Hosted by Bert Monroy.
Be amazed and learn as master digital artist Bert Monroy takes a stylus and a digital pad and treats them as Monet and Picasso do with oil and canvas. Learn the tips and tricks you need to whip those digital pictures into shape with Adobe Photoshop and Illustrator. Read More
Jane Conner-ziser and Jack Davis join Bert this week to guest host from Photoshop World in Las Vegas. Learn how to Dodge and Burn for skin retouching, then see how to paint with the Pattern Stamp Tool!
Jane Conner-ziser and Jack Davis join Bert this week to guest host from Photoshop World in Las Vegas.
Jane has a couple of quick tips on using a Wacom tablet on your lap without having to use keyboard shortcuts, as well as some dodge effects.
Jack will show you how to do some faux painting.
The Intuos 4 fits nicely on your lap. In the Wacom Tablet settings, Jane disables the two pen clickers on the side of the pen so that your drawing is not interrupted. In the functions of the pen tool, you can assign toggled functions.
Jane takes a sample image of a model to demonstrate dodge and burn effects on skin tones, as opposed to blurring, which makes your image lose texture. With dodge, Jane recommends a low exposure of about 5% and with "Protect Tones" and Shape Dynamics turned off. Your brush size should be appropriate to the size of the area being edited, and the effects should be applied gradually.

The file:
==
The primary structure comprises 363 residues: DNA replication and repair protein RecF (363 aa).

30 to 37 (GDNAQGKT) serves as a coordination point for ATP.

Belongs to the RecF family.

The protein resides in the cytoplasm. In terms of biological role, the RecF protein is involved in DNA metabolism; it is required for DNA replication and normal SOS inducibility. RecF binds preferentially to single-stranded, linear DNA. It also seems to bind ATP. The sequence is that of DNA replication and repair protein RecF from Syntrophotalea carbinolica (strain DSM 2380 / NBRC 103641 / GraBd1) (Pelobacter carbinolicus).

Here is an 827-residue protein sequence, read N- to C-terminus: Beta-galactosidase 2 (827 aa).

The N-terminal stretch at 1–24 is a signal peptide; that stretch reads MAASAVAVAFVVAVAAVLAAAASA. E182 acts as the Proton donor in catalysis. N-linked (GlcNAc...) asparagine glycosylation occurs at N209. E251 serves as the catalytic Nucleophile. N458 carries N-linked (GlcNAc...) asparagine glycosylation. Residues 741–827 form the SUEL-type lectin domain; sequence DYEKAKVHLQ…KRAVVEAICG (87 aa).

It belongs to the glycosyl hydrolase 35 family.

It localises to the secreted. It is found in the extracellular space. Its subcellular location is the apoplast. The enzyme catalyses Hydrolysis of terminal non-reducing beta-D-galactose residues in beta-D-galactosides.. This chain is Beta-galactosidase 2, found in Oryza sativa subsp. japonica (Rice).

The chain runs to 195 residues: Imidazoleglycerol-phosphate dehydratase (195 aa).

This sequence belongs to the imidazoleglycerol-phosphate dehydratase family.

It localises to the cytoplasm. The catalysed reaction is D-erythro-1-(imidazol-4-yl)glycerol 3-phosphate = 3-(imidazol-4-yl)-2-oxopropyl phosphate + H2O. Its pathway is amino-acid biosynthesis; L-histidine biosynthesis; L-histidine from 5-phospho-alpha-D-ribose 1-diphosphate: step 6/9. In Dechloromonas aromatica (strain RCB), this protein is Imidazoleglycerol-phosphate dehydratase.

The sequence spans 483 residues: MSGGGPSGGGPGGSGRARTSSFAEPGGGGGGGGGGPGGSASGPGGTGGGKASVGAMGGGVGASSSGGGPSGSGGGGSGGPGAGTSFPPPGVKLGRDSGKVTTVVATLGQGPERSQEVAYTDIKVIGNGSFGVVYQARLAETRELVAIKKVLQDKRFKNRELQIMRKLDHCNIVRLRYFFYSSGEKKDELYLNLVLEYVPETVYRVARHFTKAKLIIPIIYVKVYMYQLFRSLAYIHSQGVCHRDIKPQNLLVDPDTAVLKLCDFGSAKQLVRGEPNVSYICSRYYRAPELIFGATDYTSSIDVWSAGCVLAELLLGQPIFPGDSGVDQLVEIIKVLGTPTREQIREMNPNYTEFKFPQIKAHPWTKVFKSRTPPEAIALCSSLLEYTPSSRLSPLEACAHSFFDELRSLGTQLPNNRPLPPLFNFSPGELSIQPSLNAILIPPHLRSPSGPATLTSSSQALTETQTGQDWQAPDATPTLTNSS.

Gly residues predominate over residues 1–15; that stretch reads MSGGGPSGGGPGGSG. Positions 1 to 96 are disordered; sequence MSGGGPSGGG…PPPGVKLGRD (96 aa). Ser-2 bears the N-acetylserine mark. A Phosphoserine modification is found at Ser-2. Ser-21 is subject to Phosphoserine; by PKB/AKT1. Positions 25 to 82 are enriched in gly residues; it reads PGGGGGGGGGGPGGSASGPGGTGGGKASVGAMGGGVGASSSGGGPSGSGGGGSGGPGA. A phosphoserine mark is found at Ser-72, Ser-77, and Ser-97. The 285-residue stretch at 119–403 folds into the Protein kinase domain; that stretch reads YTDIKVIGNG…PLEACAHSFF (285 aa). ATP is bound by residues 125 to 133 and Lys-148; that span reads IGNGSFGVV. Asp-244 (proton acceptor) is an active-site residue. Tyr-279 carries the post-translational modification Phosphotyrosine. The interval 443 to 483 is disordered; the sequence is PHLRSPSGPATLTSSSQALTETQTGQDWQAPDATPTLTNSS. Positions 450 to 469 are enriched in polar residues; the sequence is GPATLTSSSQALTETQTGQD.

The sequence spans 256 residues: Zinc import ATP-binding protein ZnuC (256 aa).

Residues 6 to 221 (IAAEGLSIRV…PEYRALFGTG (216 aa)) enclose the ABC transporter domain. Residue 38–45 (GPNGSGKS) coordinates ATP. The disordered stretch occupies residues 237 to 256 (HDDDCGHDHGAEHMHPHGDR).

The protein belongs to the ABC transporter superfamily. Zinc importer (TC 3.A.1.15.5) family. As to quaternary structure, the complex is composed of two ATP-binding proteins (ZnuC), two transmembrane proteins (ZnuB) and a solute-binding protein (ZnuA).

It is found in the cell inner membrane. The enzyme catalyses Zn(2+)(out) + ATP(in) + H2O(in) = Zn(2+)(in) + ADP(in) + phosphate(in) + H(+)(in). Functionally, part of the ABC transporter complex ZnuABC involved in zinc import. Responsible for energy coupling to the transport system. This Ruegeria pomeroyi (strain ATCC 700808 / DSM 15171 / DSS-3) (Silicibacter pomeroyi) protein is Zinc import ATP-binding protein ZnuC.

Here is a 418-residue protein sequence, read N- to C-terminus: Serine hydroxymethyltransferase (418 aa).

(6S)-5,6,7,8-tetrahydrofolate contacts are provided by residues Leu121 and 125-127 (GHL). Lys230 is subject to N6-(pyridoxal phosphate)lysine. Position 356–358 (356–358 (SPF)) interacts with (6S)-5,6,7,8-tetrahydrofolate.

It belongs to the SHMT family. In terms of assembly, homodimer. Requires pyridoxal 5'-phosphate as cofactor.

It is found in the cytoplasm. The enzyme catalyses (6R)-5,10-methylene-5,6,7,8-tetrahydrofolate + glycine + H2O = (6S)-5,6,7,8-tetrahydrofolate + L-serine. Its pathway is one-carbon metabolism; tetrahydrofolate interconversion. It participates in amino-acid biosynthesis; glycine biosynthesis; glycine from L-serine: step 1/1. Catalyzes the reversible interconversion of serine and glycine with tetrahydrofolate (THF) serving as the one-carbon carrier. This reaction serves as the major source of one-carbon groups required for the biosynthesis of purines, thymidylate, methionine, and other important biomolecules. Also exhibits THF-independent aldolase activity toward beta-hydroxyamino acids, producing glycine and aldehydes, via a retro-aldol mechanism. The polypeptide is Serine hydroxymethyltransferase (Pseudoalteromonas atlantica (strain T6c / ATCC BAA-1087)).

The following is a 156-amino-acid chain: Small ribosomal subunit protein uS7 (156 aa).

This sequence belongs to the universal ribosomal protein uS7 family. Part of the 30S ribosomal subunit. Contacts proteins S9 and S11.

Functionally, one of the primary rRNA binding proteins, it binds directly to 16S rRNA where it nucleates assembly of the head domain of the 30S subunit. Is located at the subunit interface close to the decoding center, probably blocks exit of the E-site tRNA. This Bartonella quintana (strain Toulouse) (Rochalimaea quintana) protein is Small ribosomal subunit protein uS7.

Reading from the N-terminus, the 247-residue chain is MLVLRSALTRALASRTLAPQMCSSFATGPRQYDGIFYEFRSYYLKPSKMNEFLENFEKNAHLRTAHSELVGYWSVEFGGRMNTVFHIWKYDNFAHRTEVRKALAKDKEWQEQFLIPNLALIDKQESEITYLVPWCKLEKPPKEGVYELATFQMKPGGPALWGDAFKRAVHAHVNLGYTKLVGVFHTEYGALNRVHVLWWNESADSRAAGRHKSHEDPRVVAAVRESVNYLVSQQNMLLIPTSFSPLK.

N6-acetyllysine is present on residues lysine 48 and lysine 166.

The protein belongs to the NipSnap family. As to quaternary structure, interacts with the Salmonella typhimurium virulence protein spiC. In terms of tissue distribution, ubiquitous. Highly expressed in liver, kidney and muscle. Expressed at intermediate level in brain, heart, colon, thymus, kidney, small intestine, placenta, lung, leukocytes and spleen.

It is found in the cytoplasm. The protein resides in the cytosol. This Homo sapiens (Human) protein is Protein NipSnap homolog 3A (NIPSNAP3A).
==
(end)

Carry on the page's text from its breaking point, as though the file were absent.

Tip for switching to burn: Hold option key while using the dodge tool.
When dodging and burning, there may be discoloration, but you can apply the skin colored tint back to the image by using the eyedropper and a brush in "color" mode.
You'll see great examples of before & after shots!
Jack Davis demonstrates how to use the pattern stamp tool in Photoshop. Download preset tools used in this tutorial at www.kelbytraininglive.com/downloads, www.adventuresinphotoshop.com, and get 25% off your purchases with the code "wow" at www.software-cinema.com/wow.
One of the features of the pattern stamp tool is the impression setting. This is the coolest way to clone a photograph into a full blown painting.
The first step of a painting is to enhance a photograph and eventually add an expressionistic effect (as opposed to realism).
Choose Edit > Define Pattern to capture your artwork. In the pattern presets, Jack chooses the dry brush. In the options bar, tell Photoshop to use the image (pattern) you just created.
Create separate layers for your canvas (add some transparency so you can see your enhanced image below) and your paint. When you paint, it will pull colors from the original image with added paint texture! Smaller brushes give you more detail in your painting.